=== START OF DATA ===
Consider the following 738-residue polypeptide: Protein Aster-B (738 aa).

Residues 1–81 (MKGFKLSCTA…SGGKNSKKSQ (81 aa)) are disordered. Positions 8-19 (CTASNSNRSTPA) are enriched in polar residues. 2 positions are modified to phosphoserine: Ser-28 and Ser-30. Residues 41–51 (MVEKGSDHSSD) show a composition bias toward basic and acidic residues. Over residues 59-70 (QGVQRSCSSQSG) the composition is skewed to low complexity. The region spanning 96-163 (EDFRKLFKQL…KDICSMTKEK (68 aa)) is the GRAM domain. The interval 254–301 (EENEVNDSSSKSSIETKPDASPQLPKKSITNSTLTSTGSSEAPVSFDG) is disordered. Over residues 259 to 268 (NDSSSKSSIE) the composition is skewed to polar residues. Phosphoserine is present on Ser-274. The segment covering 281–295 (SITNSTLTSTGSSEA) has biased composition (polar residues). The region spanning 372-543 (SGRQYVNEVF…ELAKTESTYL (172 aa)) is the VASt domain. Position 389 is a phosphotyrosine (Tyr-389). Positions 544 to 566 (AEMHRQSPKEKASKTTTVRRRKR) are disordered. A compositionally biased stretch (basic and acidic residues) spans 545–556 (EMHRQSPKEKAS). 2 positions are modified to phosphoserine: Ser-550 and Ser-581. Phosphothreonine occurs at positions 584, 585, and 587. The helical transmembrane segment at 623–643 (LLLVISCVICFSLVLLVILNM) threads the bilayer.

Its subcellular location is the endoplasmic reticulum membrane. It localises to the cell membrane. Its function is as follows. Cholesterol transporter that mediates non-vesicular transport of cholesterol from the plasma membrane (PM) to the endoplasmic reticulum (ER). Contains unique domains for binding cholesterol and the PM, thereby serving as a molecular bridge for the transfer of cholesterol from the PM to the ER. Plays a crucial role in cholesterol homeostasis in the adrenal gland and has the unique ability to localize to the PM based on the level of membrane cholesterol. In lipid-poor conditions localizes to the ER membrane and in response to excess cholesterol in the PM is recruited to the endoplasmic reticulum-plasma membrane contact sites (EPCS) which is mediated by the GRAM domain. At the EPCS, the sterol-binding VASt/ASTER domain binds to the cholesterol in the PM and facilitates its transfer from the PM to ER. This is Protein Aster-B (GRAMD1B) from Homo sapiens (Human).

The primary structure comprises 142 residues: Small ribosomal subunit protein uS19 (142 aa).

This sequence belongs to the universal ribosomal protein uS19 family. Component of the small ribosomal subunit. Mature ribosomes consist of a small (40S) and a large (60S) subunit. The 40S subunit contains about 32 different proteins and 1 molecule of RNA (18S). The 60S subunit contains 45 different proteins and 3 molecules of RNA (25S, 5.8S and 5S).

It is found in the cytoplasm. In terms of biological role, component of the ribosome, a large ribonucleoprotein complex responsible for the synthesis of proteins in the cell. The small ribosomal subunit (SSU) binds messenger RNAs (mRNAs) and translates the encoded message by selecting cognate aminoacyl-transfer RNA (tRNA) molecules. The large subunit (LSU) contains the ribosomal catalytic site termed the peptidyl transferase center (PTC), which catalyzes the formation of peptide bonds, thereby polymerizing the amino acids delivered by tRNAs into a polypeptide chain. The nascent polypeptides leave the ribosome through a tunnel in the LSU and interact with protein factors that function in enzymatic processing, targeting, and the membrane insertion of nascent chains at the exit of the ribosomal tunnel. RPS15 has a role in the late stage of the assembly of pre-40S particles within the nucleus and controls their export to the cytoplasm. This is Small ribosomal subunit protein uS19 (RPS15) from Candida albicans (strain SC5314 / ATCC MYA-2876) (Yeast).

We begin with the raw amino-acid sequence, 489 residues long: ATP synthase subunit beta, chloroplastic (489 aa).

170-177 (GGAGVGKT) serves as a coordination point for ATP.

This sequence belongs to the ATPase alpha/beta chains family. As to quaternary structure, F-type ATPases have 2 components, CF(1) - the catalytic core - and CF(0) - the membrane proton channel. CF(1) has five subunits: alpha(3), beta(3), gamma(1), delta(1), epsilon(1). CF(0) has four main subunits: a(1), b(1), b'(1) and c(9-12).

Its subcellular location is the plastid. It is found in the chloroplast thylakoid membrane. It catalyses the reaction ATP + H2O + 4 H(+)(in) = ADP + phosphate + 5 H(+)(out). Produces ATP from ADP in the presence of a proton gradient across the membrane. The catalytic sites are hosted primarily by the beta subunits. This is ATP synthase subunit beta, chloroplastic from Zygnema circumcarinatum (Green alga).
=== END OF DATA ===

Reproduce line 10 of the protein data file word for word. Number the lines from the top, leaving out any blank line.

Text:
Its subcellular location is the plastid. It is found in the chloroplast thylakoid membrane. It catalyses the reaction ATP + H2O + 4 H(+)(in) = ADP + phosphate + 5 H(+)(out). Produces ATP from ADP in the presence of a proton gradient across the membrane. The catalytic sites are hosted primarily by the beta subunits. This is ATP synthase subunit beta, chloroplastic from Zygnema circumcarinatum (Green alga).